Lesion Nematode damage on peanut, Colquitt County, September 2022 -Kichler

How do I control tropical spider wort? I have received numerous phone calls about controlling tropical spiderwort after corn harvest. Below are a few words from Dr. Eric Prostko on this subject.

  1. Field corn growers should be reminded that post-harvest (if it ever stops raining in some locations) is a great time of the year to get a handle on Benghal dayflower/tropical spiderwort. Herbicides of choice include Gramoxone (paraquat), Aim (carfentrazone) and/or 2,4-D. Check out page 74 of the 2022 UGA Pest Control Handbook for more info and peruse this old poster (click on pics to get a better/clearer view). POSTER
    2) https://extension.uga.edu/content/dam/extension/programs-and-services/integrated-pest-management/documents/handbooks/2022-comm-chapters/Corn.pdf

Mr. Kichler, I have morninglory taking over my peanuts do I have any control options? I am glad you asked this question. According to Dr. Eric Prostko, peanut growers can also use Aim for late-season morningglory dessication about 7 days prior to digging.  Check out page 224 of the 2022 UGA Pest Control Handbook.  Remember, Aim is not very effective on smallflower morningglory and will cause some cosmetic (i.e. non-yield robbing) peanut leaf injury.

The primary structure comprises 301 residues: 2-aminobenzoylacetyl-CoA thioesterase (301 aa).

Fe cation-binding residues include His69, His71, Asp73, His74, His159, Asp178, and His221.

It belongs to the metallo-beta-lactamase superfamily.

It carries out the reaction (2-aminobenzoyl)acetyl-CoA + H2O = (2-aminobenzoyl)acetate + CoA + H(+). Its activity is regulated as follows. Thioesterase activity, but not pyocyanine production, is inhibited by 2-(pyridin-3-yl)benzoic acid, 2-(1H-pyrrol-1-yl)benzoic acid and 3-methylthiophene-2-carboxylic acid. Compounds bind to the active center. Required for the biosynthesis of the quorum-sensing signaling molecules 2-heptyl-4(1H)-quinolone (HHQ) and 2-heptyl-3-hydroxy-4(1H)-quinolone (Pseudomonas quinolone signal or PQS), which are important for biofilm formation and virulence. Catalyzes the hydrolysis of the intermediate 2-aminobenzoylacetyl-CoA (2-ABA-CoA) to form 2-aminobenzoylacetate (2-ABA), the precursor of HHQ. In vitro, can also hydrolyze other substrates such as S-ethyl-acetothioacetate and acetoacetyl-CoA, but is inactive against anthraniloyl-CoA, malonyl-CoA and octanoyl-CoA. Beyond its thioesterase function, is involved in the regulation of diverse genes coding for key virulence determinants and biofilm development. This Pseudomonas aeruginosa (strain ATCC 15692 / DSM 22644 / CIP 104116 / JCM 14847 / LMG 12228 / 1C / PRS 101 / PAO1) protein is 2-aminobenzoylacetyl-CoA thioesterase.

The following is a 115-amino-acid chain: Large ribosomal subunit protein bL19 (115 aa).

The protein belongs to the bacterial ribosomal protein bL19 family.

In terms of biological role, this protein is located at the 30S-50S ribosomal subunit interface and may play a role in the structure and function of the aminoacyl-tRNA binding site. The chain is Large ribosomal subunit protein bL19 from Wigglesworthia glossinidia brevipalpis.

Forages: I have noticed leaf rust in a couple of Alicia bermudagrass hay fields last week. The causal fungus of leaf rust, Puccinia cynodontis, appears late in the summer when the humidity is high. Heavy infestations can decrease both hay yields and quality. There are four management practices that decrease the risk of disease infection, including: a) using a resistant variety b) maintaining soil fertility c) burning bermudagrass fields prior to spring green-up and d) harvesting forage in a timely and appropriate manner. If you would like more information on this subject please go to this link..

Rust in bermudagrass hayfield, Colquitt County, September 2022 — Kichler